Although osteoporosis is known to alter bone tissue composition, the effects of such compositional changes On tissue material properties have not yet been examined. The natural gradient in tissue mineral content arising from skeletal appositional growth provides a basic model for investigation of relationships between tissue composition and mechanical properties. The purpose of this study was to examine the effects of tissue age on bone tissue composition and nanomechanical properties. The nanomechanical properties and composition of regions of differing tissue age were characterized in the femoral cortices of growing rats using nanoindentation and Raman spectroscopy. In addition, spatial maps of the properties of periosteal tissue were examined to investigate in detail the spatial gradients in the properties of newly formed tissue. Newly formed tissue (0-4, days) was 84% less stiff and had 79% lower mineral:matrix ratio than older intracortical (15-70 days) tissue. Tissue modulus, hardness, mineral:matrix ratio, and carbonate:phosphate ratio increased sharply with distance from the periosteum and attained the properties of intracortical tissue within 4 days of formation. The mineral: matrix ratio explained 54% and 62%, of the variation in tissue indentation modulus and hardness, respectively. Our data demonstrate significant variations in tissue mechanical properties with tissue age and relate mechanical properties to composition at the microscale.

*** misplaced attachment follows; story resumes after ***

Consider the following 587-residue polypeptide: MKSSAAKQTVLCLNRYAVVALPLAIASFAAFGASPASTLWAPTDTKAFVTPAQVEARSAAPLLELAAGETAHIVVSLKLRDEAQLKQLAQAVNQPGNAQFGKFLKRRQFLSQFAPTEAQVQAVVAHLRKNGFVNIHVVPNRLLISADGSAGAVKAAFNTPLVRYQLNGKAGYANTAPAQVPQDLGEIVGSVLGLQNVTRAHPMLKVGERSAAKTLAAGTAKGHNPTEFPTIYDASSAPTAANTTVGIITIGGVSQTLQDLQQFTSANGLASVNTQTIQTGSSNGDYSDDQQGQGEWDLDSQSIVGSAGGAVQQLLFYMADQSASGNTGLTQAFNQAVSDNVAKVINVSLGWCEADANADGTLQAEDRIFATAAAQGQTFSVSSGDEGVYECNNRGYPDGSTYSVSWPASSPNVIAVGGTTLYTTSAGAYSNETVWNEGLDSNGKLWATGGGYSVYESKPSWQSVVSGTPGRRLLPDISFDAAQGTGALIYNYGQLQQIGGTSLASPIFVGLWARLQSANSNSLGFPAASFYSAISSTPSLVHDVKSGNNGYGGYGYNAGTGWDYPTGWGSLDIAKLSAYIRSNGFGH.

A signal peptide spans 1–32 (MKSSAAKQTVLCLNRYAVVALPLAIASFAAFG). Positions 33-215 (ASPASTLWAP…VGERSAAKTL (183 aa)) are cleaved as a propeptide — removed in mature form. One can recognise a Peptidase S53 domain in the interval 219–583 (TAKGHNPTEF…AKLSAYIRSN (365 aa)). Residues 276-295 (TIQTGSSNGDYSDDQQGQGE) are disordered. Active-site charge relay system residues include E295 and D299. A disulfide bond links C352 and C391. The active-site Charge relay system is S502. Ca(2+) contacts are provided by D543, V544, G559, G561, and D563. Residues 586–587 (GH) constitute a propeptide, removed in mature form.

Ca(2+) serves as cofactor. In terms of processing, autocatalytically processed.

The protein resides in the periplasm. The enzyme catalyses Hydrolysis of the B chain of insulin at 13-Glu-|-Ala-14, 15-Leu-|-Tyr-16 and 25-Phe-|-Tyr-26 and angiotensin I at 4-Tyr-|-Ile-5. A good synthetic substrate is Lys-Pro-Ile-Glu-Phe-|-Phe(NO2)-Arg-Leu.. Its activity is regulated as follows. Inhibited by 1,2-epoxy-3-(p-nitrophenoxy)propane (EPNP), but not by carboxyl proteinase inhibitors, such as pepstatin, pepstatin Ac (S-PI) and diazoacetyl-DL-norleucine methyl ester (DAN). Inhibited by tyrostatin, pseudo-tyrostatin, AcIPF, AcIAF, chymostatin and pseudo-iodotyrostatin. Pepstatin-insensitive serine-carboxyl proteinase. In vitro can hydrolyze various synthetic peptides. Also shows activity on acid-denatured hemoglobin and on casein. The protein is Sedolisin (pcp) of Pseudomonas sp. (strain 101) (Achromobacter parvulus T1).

bone mineralization; mechanical properties;nanoindentation; Raman spectroscopy; rat